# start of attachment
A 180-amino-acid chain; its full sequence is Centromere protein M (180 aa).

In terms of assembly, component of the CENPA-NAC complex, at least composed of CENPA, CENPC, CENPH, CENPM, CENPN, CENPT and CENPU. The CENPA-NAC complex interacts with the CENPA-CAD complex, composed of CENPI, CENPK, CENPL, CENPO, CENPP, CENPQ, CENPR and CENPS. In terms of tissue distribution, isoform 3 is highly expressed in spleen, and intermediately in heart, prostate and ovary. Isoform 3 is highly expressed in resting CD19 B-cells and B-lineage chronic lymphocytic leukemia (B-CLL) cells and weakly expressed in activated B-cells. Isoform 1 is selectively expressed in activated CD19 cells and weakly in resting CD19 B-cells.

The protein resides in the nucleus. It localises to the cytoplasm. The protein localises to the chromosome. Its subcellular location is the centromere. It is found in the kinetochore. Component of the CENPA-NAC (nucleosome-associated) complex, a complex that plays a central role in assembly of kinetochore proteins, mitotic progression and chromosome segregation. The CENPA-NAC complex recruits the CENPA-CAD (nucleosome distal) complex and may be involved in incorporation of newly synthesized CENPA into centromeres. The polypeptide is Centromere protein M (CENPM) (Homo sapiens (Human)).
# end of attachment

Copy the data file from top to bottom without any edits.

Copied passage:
A 180-amino-acid chain; its full sequence is Centromere protein M (180 aa).

In terms of assembly, component of the CENPA-NAC complex, at least composed of CENPA, CENPC, CENPH, CENPM, CENPN, CENPT and CENPU. The CENPA-NAC complex interacts with the CENPA-CAD complex, composed of CENPI, CENPK, CENPL, CENPO, CENPP, CENPQ, CENPR and CENPS. In terms of tissue distribution, isoform 3 is highly expressed in spleen, and intermediately in heart, prostate and ovary. Isoform 3 is highly expressed in resting CD19 B-cells and B-lineage chronic lymphocytic leukemia (B-CLL) cells and weakly expressed in activated B-cells. Isoform 1 is selectively expressed in activated CD19 cells and weakly in resting CD19 B-cells.

The protein resides in the nucleus. It localises to the cytoplasm. The protein localises to the chromosome. Its subcellular location is the centromere. It is found in the kinetochore. Component of the CENPA-NAC (nucleosome-associated) complex, a complex that plays a central role in assembly of kinetochore proteins, mitotic progression and chromosome segregation. The CENPA-NAC complex recruits the CENPA-CAD (nucleosome distal) complex and may be involved in incorporation of newly synthesized CENPA into centromeres. The polypeptide is Centromere protein M (CENPM) (Homo sapiens (Human)).